Understanding Gemstones Part II
Let’s recap the first three categories of gemstones in Part I:
- Crystal Systems
- Organic Gem Materials
- Phenomenal Gems
The next three categories of gem materials are as below:
- Rare Gems
Perhaps this can be better described as unusual or uncommon gems. Some examples are like kornerupine and sillimanite. These gems are often not as popular because they either come in small quantities, or they are not as attractive as the others like rubies and sapphires. Nevertheless they are still very beautiful nature’s creations. Other examples shown in the pictures below are some collections we have in The Gem Museum.
Technically, these should not be described as “gems”. These materials are mainly man-made and artificial materials. The term ‘imitation’ means to ‘simulate’. It could be using a natural material to simulate another natural material of a higher value. An example is using serpentine to imitate a more valuable jadeite. Most of the time, due to the low cost and high consistency in production, glass is the most common material used to imitate many other gemstones. Green glass to imitate jade or emerald, red glass to imitate ruby and blue glass to imitate sapphire.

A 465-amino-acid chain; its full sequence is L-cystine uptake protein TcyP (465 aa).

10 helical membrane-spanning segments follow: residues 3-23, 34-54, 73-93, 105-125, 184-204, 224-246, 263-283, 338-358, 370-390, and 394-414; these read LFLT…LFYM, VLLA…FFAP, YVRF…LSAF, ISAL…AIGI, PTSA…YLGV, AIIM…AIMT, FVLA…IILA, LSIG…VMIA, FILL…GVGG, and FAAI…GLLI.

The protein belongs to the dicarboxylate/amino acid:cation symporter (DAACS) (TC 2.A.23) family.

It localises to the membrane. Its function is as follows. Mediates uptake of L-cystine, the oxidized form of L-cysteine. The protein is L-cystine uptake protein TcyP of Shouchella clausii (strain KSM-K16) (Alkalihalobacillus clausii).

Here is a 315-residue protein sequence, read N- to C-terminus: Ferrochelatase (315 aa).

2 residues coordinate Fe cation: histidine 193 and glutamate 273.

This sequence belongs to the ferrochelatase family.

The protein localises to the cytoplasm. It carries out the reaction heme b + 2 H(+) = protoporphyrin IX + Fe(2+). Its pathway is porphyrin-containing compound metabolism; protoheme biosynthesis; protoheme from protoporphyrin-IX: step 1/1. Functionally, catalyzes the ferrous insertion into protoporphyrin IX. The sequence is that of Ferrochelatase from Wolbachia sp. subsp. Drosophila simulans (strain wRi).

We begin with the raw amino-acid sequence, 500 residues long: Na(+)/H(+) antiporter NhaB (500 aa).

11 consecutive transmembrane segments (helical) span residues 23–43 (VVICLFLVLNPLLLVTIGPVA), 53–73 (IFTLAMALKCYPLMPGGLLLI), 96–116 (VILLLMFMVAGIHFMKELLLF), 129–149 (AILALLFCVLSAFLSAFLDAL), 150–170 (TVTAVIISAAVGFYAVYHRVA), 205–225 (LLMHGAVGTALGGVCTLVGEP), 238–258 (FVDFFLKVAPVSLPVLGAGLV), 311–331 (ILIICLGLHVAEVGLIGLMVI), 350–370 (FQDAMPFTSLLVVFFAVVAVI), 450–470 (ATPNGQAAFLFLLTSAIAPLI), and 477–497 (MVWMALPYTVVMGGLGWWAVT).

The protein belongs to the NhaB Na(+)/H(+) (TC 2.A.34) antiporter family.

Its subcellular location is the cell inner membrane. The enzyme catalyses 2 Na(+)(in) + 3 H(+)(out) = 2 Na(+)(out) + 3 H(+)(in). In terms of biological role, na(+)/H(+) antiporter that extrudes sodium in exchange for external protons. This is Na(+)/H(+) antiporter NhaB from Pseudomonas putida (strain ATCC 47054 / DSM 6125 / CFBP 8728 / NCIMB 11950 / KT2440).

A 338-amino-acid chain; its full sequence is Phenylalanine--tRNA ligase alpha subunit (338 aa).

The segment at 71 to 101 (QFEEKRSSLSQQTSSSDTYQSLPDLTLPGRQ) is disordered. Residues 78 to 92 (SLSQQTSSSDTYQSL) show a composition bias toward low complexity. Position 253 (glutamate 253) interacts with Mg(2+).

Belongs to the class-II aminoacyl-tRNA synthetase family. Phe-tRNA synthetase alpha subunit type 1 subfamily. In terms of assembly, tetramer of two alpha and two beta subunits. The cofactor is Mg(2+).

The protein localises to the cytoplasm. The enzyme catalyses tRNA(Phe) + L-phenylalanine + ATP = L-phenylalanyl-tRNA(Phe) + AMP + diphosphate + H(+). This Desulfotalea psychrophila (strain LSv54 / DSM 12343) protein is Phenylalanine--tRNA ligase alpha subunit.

Many companies out there are selling synthetic materials, but not explaining clearly to consumers what synthetic really means. The emphasis is always on the fact that synthetic materials have exactly the same physical and chemical properties as the natural counterpart. These materials are considered artificial as they are “lab-grown” and sold in the market for less than half the price most of the time. Synthetic materials can be produced in large quantities at any one time. This includes diamonds. As such, the rarity factor of a ‘gem’ is hardly applicable for these materials. Although they are also beautiful, the value of these materials can never match up to a natural gemstone of the same quality.